Double X closes up shop

Slate's 6-month-old women's magazine is shutting down, but it will live on as a "more intimate" blog

Published November 16, 2009 10:17PM (EST)

Today, Double X editors Hanna Rosin and Emily Bazelon announced that the newish ladymag is about to return to its roots as a ladyblog. Or, as Gawker put it, "Six months after the Slate Group launched Double X as 'a new kind of women's online magazine,' it's being transformed into a section of, a very old kind of men's online magazine." (Which led to our favorite comments: "Slate is a men's magazine?" Followed by, "And Salon is for women. Angry, angry, angry women.")

Rosin and Bazelon assure readers, "For many of you, this won't much change your experience of reading us. We will have many of the same bloggers and writers, and Hanna and Emily will continue to run the project. The decision is being made for business reasons rather than as an editorial judgment." No layoffs have been confirmed yet, but a business decision that results in only "many of the same bloggers and writers" working for them does suggest that there will be some sad changes as they transition to a "more intimate version of the community we have built." Such is the nature of journalism these days, unfortunately; in even sadder news, Window Media, the country's largest publisher of LGBT newspapers, announced today that it's closing six papers.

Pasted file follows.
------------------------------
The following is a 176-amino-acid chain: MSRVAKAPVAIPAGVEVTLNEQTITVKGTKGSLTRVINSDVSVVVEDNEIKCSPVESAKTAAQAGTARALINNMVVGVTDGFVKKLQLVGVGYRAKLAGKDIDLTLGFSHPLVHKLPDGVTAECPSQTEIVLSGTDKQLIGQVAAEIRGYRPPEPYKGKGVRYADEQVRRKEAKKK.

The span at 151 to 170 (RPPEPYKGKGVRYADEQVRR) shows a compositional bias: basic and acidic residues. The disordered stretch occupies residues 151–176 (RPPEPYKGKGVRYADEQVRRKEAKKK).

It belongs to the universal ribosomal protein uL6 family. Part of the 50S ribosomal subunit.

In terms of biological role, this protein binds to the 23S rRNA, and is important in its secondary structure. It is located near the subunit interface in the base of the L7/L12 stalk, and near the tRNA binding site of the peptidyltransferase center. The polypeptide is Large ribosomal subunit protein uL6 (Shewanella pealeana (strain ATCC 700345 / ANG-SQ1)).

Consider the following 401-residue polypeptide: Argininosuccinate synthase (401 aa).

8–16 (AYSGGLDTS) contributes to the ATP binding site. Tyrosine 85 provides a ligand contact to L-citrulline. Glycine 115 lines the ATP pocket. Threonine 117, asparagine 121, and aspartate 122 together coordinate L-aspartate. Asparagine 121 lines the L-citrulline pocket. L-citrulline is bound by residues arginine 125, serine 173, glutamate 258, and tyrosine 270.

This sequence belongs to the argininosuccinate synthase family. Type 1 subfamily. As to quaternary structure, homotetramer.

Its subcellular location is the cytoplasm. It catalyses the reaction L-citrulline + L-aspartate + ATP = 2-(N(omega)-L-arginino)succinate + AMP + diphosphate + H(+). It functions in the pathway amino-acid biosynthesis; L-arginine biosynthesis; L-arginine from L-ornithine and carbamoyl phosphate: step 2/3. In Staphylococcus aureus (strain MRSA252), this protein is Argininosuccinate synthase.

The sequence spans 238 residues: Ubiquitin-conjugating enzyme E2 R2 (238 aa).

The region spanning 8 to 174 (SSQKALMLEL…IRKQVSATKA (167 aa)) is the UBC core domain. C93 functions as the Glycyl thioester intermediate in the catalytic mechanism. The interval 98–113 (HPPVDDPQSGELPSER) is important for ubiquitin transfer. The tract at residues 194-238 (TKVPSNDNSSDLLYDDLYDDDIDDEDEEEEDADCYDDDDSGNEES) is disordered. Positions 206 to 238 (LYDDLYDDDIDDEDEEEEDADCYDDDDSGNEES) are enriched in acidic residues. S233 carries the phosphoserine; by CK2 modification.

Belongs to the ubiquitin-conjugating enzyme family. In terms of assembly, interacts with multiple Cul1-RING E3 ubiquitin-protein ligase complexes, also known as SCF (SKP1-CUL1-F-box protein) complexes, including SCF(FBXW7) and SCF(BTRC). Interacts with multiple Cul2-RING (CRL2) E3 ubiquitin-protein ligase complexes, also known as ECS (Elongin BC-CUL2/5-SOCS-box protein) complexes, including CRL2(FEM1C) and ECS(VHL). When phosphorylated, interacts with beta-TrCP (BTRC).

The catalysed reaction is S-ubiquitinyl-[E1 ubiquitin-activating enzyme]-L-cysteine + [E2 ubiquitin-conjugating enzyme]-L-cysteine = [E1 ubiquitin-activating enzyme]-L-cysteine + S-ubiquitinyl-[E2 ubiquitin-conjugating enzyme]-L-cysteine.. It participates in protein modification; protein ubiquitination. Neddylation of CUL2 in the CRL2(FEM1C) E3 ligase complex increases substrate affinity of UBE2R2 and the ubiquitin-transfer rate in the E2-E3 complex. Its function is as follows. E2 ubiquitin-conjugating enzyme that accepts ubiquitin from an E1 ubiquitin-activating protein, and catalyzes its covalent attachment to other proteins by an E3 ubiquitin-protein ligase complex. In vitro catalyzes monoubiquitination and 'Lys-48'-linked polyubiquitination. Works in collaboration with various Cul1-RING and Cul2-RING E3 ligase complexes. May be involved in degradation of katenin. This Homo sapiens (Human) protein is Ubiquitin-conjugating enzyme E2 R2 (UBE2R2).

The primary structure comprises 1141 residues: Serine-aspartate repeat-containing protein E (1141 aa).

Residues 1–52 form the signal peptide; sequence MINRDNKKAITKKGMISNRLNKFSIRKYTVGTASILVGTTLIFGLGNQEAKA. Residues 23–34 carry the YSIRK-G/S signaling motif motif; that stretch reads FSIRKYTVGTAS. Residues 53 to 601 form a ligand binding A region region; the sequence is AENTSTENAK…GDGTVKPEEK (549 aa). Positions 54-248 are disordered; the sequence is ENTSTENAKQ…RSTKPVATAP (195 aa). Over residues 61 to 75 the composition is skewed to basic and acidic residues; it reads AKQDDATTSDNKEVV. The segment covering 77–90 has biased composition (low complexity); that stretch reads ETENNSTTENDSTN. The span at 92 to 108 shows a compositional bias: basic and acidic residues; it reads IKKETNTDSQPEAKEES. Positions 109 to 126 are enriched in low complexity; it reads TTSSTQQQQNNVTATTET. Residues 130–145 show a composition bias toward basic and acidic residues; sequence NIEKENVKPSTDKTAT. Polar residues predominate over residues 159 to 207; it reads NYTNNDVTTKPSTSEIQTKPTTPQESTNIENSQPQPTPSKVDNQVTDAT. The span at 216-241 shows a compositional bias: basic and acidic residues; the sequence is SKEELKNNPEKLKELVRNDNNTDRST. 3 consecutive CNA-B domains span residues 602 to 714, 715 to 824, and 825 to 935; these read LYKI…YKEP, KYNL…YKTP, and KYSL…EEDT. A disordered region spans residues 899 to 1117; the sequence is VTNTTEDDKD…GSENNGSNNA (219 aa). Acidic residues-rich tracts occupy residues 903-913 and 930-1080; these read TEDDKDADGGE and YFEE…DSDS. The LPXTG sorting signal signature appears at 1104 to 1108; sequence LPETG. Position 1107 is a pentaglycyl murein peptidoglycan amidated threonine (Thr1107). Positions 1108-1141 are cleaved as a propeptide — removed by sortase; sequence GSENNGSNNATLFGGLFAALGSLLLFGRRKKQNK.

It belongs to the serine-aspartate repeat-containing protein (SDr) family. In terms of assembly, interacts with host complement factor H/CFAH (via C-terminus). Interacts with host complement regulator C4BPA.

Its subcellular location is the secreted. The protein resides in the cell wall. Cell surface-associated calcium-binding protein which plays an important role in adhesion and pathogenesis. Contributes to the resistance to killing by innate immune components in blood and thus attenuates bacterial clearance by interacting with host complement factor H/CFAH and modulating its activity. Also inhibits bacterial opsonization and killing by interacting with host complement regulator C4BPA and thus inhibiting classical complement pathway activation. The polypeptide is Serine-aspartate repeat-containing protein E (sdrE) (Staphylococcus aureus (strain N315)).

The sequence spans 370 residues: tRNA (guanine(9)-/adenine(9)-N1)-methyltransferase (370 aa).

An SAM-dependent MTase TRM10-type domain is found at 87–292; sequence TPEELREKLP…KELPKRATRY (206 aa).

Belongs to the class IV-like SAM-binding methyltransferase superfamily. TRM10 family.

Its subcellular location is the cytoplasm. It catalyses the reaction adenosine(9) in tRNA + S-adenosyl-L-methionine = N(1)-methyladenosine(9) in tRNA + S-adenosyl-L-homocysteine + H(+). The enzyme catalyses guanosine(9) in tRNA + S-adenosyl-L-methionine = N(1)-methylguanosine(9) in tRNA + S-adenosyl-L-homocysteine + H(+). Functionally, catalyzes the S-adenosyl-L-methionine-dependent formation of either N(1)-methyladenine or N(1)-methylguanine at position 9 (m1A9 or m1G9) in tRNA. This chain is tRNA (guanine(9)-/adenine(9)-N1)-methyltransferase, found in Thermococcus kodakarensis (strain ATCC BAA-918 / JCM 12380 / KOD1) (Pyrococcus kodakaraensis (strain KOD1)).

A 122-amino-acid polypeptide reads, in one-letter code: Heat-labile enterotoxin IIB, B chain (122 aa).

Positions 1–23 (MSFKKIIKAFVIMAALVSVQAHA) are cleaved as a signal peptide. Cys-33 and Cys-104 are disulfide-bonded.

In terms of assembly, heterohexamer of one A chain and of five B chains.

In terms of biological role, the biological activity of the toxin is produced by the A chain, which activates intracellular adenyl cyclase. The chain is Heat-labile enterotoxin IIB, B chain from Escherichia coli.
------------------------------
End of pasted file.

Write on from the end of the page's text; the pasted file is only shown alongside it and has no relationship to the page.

On the plus side, innovation and new models are also the nature of journalism today. Editors at the Washington Blade, one of the closing Window Media papers, are already regrouping to plan a new publication -- and Double X, of course, will continue on as a part of Slate. We wish everyone there the very best, and we look forward to reading what comes next. There are worse gigs than being part of a women's issues blog on a larger news and culture site, we can tell you that much. 

By Kate Harding

Kate Harding is the author of Asking For It: The Alarming Rise of Rape Culture--and What We Can Do About It, available from Da Capo Press in August 2015. Previously, she collaborated with Anna Holmes, Amanda Hess, and a cast of thousands on The Book of Jezebel, and with Marianne Kirby on Lessons from the Fat-o-Sphere. You might also remember her as the founding editor of Shapely Prose (2007-2010). Kate's essays have appeared in the anthologies Madonna & Me, Yes Means Yes, Feed Me, and Airmail: Women of Letters. She holds an M.F.A. in fiction from Vermont College of Fine Arts and a B.A. in English from University of Toronto, and is currently at work on a Ph.D. in creative writing from Bath Spa University

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